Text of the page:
Montreal top for return on study abroad investment

August 08, 2013

The Canadian city of Montreal is the top destination for a return on investment in an undergraduate education overseas, according to new research by The Economist Intelligence Unit (EIU).


The Bank of Communication Sea Turtle Index, produced by The Economist Intelligence Unit

The Bank of Communications Sea Turtle Index, developed for the China-based bank through research by EIU as a guide for parents, compared 80 major cities worldwide and benchmarked: educational returns (40 per cent weighting), financial returns (12.5), real estate returns (12.5), work experience (20) and social experience (15).

Montreal achieved the highest score by this index, and Canada in general ranked highly with Toronto in fourth. London was rated as the second best city for return on study abroad investment, followed by Hong Kong in third.

Explaining Montreal’s position, the report said, “The quality of education at the institutions in the city is important, but Canada’s welcoming immigration policies, offering good opportunities for employment after graduation, also make it an appealing destination. Its comparative openness to foreign investors and its cultural diversity also boost its attractiveness as a destination for international undergraduates.”

In terms of educational returns alone, the UK ranked favourably with Cambridge, Oxford and London taking the top three slots respectively. Indicators in the index included QS university rankings, employer activity, the average cost of an undergraduate degree, cost of living and the range of programmes available. Asia was also prominent with Seoul, Beijing and Taipei taking top ten positions.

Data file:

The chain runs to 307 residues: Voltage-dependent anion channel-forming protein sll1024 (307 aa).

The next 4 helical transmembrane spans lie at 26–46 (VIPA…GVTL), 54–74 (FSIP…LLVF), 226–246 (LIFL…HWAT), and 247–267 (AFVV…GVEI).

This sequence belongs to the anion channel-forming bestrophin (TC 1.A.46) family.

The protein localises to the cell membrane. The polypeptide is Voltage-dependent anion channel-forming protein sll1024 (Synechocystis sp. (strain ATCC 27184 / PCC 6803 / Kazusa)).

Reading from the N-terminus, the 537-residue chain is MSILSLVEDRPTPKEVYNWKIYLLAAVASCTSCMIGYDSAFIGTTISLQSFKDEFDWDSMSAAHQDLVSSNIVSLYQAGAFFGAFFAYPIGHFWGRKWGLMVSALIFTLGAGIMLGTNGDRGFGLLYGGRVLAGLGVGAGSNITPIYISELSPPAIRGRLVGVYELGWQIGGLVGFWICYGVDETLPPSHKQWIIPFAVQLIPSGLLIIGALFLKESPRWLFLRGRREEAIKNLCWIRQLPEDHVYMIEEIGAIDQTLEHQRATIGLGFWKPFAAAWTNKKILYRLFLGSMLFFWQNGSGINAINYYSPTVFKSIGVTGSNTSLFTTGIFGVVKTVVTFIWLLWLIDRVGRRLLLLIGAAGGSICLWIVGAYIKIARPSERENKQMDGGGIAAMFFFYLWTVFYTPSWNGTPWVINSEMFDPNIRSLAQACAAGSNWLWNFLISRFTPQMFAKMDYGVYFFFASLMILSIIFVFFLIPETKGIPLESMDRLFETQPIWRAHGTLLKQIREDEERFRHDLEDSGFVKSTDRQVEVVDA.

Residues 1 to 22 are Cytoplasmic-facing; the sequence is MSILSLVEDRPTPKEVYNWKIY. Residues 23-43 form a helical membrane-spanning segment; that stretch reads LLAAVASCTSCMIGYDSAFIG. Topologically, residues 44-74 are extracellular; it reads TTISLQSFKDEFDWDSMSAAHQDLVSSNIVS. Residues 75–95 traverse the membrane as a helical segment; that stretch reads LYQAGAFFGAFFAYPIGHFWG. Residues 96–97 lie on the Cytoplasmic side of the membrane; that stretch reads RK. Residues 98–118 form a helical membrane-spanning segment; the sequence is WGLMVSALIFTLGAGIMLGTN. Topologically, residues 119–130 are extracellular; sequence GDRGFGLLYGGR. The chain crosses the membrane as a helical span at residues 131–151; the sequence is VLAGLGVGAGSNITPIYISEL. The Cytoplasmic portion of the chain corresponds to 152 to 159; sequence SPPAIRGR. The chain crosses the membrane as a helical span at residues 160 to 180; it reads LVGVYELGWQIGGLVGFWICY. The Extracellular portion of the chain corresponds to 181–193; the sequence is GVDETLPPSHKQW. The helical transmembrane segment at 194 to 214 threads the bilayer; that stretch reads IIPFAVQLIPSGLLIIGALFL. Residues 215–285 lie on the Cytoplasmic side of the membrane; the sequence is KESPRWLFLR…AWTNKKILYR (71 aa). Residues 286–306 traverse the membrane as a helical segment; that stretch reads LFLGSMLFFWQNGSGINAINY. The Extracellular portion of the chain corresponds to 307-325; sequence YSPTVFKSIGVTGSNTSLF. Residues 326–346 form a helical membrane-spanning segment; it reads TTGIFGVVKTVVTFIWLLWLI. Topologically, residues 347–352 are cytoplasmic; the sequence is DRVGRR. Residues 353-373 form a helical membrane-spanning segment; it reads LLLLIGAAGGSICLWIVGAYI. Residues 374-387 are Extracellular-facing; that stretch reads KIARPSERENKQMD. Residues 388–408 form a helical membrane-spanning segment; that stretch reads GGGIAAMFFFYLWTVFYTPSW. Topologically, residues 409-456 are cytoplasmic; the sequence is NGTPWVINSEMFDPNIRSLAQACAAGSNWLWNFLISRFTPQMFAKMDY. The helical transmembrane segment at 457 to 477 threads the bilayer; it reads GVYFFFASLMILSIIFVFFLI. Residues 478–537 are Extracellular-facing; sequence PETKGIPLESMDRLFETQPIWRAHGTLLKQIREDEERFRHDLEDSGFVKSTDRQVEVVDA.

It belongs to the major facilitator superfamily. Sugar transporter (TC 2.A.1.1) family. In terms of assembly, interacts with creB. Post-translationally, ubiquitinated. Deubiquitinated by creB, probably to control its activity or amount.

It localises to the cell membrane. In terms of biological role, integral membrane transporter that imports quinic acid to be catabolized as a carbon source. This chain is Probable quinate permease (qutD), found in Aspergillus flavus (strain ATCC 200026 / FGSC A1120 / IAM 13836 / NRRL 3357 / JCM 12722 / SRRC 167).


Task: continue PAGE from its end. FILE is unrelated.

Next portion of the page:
Two US cities – Philadelphia and Boston – featured in the educational top ten, but the country in general was hampered by high degree costs, said the report.

Canada dominated the work experience index, which considers the ease of obtaining and length of post-study work rights, job-seeking support, unemployment rates and average wages. The top five cities were all Canadian – with Edmonton coming first – while the next six were Australian. The report said both countries have “progressive, open policies that seek not only to attract students from all over the world, but also give them the opportunity to contribute to the dynamism of their economies”.

For social experience, indexing student ethnicity mix, openness and diversity, cultural attractions and prevalence of crime, three cities tied on the highest indexing: London, Montreal and Zurich. Hong Kong was ranked top for both financial and real estate investment returns.

Asian cities ranked prominently with six cities in the overall top 30, boosted by increasingly high-quality education and openness to investment, said the report, which suggested the continent’s prevalence was a portent of future trends. “What this indicates is that as universities in emerging markets bolster their brand and teaching quality and parents and students become more demanding, traditional and long-established university cities are no longer the only educational options.”

The name of the report was chosen because in Chinese culture a “sea turtle” is a graduate of an overseas university who has reaped the benefits of a global education and is typically coveted by employers upon returning home.

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